The Case Against Quantum Computing

Ya’akov

Joined Jan 27, 2019
6,035
How are you determining sufficient power consumption? If we take the upper bound of computational power usage as the black hole threshold (Bekenstein bound), and the lower bound as the Landauer limit, then I think we can all agree that human brains are nowhere near either limit.

In terms of time, I've never heard of a lower bound or minimum clock speed condition. (I suppose the potential heat death of the universe is an effective lower bound on clock speed.) But given that human brains can indeed compute, it would seem that our clock speeds satisfy any possible minimum requirements.
Because we can see that using normal computational methods to even approximate the behavior that seems to arise for consciousness, th epower consumption is orders of magnitude larger. Additionally, the apparent clock rate of the brain is insufficient in the same comparison.
 

bogosort

Joined Sep 24, 2011
694
Because we can see that using normal computational methods to even approximate the behavior that seems to arise for consciousness, th epower consumption is orders of magnitude larger.
That discrepancy points more directly to an algorithmic issue. To use my name as an example, if the only algorithm we knew of to sort a list of elements was bogosort (i.e., shuffle the list, pick an element and if it's not in sorted order, start over), then sorting would seem to require orders of magnitude more energy than it actually does.

Additionally, the apparent clock rate of the brain is insufficient in the same comparison.
I'm not sure what you mean here, insufficient for what?
 

xox

Joined Sep 8, 2017
697
I agree with you that there is very little (if any) intelligence in AI, but I disagree that accessibility to QC would somehow change that. Perhaps Penrose is correct that consciousness is a quantum phenomenon, but even if that were true, it seems orthogonal to QC.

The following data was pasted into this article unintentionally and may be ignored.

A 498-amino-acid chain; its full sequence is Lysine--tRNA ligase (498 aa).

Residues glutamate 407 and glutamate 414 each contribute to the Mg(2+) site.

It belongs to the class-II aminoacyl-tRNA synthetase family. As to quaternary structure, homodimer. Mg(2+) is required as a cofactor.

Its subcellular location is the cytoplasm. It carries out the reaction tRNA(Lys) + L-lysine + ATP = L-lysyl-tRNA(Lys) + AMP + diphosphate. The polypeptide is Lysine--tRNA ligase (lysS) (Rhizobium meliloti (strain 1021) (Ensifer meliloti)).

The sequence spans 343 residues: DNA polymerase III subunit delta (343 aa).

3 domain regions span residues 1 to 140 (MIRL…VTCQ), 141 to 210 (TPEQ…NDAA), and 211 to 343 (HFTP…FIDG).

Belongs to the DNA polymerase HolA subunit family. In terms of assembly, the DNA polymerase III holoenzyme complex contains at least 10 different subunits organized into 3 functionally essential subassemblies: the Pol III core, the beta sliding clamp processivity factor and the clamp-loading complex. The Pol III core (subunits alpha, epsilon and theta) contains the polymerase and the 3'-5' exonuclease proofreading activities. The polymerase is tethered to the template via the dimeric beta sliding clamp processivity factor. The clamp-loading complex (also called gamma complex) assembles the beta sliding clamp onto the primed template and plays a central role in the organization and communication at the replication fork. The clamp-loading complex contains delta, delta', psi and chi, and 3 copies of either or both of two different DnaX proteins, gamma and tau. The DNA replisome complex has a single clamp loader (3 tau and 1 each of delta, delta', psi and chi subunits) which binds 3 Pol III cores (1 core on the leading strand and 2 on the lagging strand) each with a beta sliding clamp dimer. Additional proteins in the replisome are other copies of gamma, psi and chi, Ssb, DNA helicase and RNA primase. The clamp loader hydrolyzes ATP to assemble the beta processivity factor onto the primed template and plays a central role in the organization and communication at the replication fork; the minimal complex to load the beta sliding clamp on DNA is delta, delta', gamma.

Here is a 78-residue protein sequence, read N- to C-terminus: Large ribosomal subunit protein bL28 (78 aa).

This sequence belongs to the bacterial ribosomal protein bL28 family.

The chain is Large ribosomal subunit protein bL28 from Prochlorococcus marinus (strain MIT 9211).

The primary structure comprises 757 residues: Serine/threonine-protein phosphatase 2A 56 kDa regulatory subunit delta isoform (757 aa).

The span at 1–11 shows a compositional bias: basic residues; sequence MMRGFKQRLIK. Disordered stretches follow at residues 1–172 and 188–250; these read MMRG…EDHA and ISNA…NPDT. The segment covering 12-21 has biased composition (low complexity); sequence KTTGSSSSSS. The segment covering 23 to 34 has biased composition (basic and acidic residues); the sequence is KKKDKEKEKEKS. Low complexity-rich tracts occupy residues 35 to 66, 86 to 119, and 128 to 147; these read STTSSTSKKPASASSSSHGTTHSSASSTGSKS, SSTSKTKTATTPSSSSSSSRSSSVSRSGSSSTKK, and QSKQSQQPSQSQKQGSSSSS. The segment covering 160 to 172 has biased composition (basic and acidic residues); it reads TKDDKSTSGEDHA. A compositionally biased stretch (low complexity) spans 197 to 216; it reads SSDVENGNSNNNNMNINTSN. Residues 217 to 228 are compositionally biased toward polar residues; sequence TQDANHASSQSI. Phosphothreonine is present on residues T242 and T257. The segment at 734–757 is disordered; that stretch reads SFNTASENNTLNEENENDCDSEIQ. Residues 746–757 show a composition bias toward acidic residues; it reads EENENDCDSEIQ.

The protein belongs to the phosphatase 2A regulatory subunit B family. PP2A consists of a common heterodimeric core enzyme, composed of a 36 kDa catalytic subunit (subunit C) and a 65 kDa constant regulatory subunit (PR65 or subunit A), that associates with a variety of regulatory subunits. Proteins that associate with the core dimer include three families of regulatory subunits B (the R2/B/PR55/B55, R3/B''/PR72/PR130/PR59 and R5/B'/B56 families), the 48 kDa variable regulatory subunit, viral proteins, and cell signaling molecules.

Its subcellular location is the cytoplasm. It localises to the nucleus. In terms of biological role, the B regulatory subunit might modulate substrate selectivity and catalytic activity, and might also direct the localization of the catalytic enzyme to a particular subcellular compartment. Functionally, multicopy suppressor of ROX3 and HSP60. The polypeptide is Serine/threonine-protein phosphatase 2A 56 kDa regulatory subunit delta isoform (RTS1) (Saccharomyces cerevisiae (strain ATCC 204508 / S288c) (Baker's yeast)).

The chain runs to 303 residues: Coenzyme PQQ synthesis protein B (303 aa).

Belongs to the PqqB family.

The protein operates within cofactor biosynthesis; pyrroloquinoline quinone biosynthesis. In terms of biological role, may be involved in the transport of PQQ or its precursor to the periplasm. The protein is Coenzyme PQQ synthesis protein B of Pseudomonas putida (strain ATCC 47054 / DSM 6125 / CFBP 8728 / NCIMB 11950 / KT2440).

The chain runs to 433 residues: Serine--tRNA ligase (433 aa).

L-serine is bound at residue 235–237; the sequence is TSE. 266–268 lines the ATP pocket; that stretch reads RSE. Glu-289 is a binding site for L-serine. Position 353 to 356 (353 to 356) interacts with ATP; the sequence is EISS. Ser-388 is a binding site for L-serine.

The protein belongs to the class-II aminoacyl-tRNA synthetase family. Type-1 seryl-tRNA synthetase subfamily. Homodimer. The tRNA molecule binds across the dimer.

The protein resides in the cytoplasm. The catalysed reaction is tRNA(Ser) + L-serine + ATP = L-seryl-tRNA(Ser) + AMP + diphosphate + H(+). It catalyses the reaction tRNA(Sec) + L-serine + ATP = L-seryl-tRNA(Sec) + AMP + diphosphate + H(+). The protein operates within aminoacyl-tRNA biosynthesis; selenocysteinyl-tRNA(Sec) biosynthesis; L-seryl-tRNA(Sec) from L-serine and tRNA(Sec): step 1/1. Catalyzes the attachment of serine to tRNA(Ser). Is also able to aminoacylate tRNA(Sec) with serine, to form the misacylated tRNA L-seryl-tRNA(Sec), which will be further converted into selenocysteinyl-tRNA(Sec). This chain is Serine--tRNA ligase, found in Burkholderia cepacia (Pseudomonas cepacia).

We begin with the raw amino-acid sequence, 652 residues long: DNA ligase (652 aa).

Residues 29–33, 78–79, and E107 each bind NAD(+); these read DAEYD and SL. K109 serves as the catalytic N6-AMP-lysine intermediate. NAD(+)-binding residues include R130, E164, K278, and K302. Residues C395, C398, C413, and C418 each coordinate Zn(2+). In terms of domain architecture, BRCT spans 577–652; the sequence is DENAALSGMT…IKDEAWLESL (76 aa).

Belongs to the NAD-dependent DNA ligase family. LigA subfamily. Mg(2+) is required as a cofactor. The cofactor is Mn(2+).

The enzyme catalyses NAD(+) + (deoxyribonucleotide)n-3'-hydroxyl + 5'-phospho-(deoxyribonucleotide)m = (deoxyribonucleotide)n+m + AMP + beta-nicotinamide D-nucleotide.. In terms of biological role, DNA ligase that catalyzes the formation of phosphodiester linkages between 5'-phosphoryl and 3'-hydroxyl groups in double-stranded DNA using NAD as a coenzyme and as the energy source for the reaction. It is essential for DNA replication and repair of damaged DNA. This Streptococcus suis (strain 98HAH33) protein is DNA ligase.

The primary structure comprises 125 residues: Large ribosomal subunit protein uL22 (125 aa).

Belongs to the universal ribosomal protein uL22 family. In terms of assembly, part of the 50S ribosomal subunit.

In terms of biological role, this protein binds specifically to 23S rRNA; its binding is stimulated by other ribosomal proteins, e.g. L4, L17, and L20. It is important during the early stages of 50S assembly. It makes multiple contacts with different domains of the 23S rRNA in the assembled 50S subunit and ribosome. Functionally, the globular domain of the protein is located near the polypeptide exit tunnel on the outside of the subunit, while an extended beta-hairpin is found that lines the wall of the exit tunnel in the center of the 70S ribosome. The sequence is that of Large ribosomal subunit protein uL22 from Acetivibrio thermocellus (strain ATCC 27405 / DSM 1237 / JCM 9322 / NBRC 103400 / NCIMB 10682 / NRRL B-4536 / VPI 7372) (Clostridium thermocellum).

The single, special ability -- if indeed it is special -- of QC is to leverage interference between the superpositions of n qubits to solve a problem that would otherwise require 2^n classical bits. In other words, the great promise of QC is to provide exponential speed-up to the very specific class of problems whose solutions can be found through quantum interference. Personally, this doesn't seem relevant to the challenge of creating artificial intelligence.

I think this becomes clearer with a slightly different framing: suppose we were able to create intelligent machines with classical computing, but they were exceedingly slow thinkers. Then, QC might be able to help.

It's important to remember that quantum computing does not promise magical abilities; everything that a QC can do, a classical computer can also do (just slower).
Quantum computing has been doomed since its very inception. Based on the presumption that probability density functions could somehow be used to store, process, and output information. The only catch being that it depends on this so-called "wave-function collapse" mechanism to work. Remember Schrödinger's cat? Multiple quantum systems are proposed to exist in an "entangled" state. I don't know about you, but I have a really hard time believing that.

Regardless, the din of all of the fluctuations within our universe make it unlikely that we will ever be able to reliably perform computations much less run any sort of useful program on such a machine. The future IMO is a hybrid of analog and digital systems.
 

bogosort

Joined Sep 24, 2011
694
Quantum computing has been doomed since its very inception. Based on the presumption that probability density functions could somehow be used to store, process, and output information. The only catch being that it depends on this so-called "wave-function collapse" mechanism to work. Remember Schrödinger's cat? Multiple quantum systems are proposed to exist in an "entangled" state. I don't know about you, but I have a really hard time believing that.
We can make classical computers that use probability densities to store, process, and output information -- the most general form of this is an analog computer -- so I don't believe that's the show-stopper. I do, however, share you skepticism that we'll be able to engineer a general purpose QC of any significant size. Barring some revolutionary leap in quantum error correction, I wouldn't be surprised if the best we can do turns out to be the computational equivalent of dumping a peg board into soapy water to "solve" for local minima.
 

Thread Starter

nsaspook

Joined Aug 27, 2009
9,991
What about The Traveling Salesman? ... wouldn't QC be the hell of a lot faster at solving such problem?